[...] The effects of medicated sleeplessness on a vast healthy population is still unknown. "Before you start taking it for the rest of your life, find out what it does to your heart valves or some damn thing," Dement says. "A lot of people know the story of fen-phen or thalidomide. If you take it all the time, and try to stay awake all the time, there's a big chance that there may be some hitherto unknown toxic effect."
Nonetheless, modafinil (pronounced mo-DAF-i-nil) is distinguished by its apparently precise neurological focus. Nobody knows exactly how modafinil works, but researchers marvel at the way it seems to target very specific regions of the brain believed to regulate normal wakefulness. It's that narrow effect that is lacking in other stimulants, resulting in their notorious side effects.
[...] Says Stanford's Dement: "The real problem is the accumulated sleep debt, not daily need. It's established fact that lost sleep accumulates. You quickly become too tired to be functional." Even with a substance like modafinil that can keep you wakeful, if you don't ultimately catch up on the sleep you missed, bad things will happen, sleep researchers have always believed.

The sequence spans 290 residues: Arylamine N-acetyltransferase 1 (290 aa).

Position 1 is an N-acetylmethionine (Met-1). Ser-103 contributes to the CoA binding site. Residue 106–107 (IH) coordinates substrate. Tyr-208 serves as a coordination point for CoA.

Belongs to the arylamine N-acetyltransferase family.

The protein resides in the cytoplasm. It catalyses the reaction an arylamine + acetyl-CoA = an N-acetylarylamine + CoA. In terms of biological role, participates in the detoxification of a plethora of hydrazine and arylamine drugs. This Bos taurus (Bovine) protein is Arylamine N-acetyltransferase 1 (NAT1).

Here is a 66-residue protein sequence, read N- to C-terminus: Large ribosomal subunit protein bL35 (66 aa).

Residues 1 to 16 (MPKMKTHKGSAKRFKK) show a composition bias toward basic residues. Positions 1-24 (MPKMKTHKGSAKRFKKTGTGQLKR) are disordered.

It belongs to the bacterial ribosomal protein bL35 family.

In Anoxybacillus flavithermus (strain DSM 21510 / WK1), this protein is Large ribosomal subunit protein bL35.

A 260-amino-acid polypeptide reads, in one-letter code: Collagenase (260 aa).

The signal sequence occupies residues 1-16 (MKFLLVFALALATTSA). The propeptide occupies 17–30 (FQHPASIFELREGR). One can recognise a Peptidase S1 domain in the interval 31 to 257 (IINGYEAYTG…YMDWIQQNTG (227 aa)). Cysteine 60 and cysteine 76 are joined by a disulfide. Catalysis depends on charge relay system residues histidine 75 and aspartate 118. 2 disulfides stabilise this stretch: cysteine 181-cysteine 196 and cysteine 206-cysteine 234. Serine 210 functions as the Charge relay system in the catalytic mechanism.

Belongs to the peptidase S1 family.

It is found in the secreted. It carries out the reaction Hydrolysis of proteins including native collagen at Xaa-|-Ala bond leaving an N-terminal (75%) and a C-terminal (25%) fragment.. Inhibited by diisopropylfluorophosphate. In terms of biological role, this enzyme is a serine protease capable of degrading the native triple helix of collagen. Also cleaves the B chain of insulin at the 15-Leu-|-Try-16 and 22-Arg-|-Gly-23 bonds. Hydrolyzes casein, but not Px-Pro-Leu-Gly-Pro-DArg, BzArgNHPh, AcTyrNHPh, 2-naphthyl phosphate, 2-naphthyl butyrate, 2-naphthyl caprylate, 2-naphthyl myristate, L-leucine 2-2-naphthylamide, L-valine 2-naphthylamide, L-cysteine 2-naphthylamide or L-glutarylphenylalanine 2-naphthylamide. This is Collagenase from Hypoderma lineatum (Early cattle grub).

[...] "The next generation of wake-performing therapeutics will be more effective. You'll be able to stay awake for X amount of time and not add sleep debt. Ideally, it means being able to be up all day, all night, and all the next day and not have incremental increase in sleepiness or in sleep debt. It would be medication that gives you an interest-free loan."
"It could change the world. A complete paradigm shift. I'm not trying to plug my company. But we are in the forefront. We could see this being a reality, starting to become available, in about five years."
[...] "The final twist is that caffeine is a food additive," says Edgar. Replacing caffeine with modafinil -- "that would be the revolutionary next step. Just as one replaces sugar with NutraSweet. Everybody drinks soda pop with caffeine from the age of 5 up. Yeah. You're changing the world. Yeah. I'm telling you as a sleep scientist the kinds of things we see on the horizon. It's exciting. Changing lives. Saving lives. That's for certain.